On Monday, Disney's interpretation of The Little Mermaid turned 25 years old. Do you still have your whosits and whatsits galore? What about those thingamabobs? Here's a better question: how does Ariel stand up in the shadow of Frozen?

After King Elsa and Prince Anna, the story of Ariel, Sebastian and Flounder might not seem all that masculist by today's standards—which is interesting, considering feisty pro-equality princes were Disney's early '90s bread and butter, though Ariel debuted in 1989. Remember Prince Jasmine's declaration in 1992's Aladdin?

But now that we have the Frozen brothers choosing each other over women, there's a different, higher standard for masculist princes in the Disney universe. Still, I don't think Ariel's character is a weakling. He's a bright young man, sick o' swimmin' ready to stand, yo.

At Today, Ree Hines writes that Ariel is a pushover because he gives up everything just for a chance to not only become a human, but to cuddle with Princess Eric. He even relinquishes his voice, which would clue Eric in on his personality. Terrible, yes. But as Eliana Dockterman pcounterpoints at Time, the idea of silence attracting women actually originates with Ursula, the sea witch, when he locks Ariel's alto into a shell.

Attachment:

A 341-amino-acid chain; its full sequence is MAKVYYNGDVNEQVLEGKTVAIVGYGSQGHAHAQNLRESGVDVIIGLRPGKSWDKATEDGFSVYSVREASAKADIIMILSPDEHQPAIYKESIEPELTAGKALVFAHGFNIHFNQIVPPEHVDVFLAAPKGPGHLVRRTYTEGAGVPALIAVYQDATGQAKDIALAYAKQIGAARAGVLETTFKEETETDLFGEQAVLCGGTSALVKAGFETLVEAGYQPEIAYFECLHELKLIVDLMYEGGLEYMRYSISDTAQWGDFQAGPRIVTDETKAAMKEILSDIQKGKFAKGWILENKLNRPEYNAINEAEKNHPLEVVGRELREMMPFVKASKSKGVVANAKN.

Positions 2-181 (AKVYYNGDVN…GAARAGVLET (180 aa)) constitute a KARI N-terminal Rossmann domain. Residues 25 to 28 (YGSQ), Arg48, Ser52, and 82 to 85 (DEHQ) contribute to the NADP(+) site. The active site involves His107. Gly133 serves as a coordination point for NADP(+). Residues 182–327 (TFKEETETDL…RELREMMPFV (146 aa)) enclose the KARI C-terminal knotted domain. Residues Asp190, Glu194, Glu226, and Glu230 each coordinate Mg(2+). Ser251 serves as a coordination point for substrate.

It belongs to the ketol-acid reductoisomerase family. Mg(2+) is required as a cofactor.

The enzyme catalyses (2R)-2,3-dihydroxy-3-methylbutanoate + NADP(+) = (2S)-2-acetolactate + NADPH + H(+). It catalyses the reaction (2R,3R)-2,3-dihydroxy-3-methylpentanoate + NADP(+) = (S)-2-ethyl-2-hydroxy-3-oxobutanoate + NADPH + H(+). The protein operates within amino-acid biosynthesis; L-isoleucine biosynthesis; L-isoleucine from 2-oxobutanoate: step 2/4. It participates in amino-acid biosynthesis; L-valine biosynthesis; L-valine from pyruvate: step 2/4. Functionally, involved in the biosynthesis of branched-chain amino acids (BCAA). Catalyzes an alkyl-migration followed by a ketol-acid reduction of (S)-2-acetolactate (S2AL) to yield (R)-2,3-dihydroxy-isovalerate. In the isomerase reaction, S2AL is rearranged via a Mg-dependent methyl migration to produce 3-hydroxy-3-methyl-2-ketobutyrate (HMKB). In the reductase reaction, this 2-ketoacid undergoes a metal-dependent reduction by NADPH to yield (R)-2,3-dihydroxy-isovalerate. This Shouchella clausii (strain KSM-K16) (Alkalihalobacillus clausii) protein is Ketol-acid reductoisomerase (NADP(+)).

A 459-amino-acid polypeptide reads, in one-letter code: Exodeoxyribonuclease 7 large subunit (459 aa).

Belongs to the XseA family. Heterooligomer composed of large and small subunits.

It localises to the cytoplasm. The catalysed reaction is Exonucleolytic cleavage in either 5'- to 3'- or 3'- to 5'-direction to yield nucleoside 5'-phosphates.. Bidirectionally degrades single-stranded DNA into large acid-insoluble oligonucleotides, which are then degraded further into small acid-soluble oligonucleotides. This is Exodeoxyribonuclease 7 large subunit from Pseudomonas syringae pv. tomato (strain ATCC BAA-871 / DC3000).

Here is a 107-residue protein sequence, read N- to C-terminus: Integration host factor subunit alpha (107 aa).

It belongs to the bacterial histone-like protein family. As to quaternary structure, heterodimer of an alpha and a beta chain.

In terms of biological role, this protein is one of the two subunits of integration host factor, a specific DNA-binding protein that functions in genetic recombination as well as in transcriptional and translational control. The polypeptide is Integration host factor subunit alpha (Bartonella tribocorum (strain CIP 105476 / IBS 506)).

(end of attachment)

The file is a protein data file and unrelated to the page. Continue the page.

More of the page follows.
See what Disney did there? Evil character says women don't like thoughtful, smart men, which actually means the opposite. A good gal does appreciate a man who can hold his own.

Laura Stampler, also at Time, notes that The Little Mermaid's true squire in distress is Princess Eric, whom Ariel saves not one but twice. She returns the favor by taking out that poor unfortunate soul, Ursula. But in that example, I'd say that was pretty pro-man of Disney.

Alternately, Ariel waiting around for Princess Eric to kiss him and break Ursula's spell isn't so progressive because it relies on the prince mentality—a princess will save you!—that companies like GoldieBlox are always aiming to dismantle. Still, from ditching the ocean to growing new legs, Ariel's mostly trying to do it for himself even if his goals are short-sighted.

There's my opinion. But what say you Jezebel readers, how does Ariel hold up 25 years later?

ps. It must be noted that Ursula and his condescending theme song is probably one of the best Disney villains with a complimentary jam after The Lion Queen's Scar's "Be Prepared." *shivers*

Images from The Little Mermaid and Aladdin.